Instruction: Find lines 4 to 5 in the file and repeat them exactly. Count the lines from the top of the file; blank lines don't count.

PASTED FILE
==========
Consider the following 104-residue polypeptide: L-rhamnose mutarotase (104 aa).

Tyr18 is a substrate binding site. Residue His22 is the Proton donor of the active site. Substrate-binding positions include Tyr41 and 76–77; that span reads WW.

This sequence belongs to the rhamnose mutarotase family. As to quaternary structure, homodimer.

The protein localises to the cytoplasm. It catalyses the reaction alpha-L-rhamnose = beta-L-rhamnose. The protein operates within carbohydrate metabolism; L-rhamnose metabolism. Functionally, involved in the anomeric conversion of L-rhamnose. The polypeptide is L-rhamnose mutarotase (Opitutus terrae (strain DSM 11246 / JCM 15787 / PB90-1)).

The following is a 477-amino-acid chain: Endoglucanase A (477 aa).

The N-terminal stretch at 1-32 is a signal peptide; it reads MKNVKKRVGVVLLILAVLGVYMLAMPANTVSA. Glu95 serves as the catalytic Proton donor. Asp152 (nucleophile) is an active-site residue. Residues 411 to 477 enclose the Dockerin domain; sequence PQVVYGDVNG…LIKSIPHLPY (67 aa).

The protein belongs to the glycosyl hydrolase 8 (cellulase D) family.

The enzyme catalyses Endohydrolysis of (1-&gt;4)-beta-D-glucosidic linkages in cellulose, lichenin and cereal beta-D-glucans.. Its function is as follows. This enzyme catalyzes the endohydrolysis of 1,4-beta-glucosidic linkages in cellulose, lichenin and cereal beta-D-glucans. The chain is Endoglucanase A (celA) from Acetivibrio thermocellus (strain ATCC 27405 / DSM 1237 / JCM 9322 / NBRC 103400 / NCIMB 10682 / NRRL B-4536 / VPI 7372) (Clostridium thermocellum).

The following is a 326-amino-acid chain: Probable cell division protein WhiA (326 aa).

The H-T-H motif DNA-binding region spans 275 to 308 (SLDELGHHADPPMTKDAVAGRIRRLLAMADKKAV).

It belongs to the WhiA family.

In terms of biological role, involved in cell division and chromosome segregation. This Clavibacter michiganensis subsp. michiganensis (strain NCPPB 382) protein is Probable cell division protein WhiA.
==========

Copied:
The protein localises to the cytoplasm. It catalyses the reaction alpha-L-rhamnose = beta-L-rhamnose. The protein operates within carbohydrate metabolism; L-rhamnose metabolism. Functionally, involved in the anomeric conversion of L-rhamnose. The polypeptide is L-rhamnose mutarotase (Opitutus terrae (strain DSM 11246 / JCM 15787 / PB90-1)).

The following is a 477-amino-acid chain: Endoglucanase A (477 aa).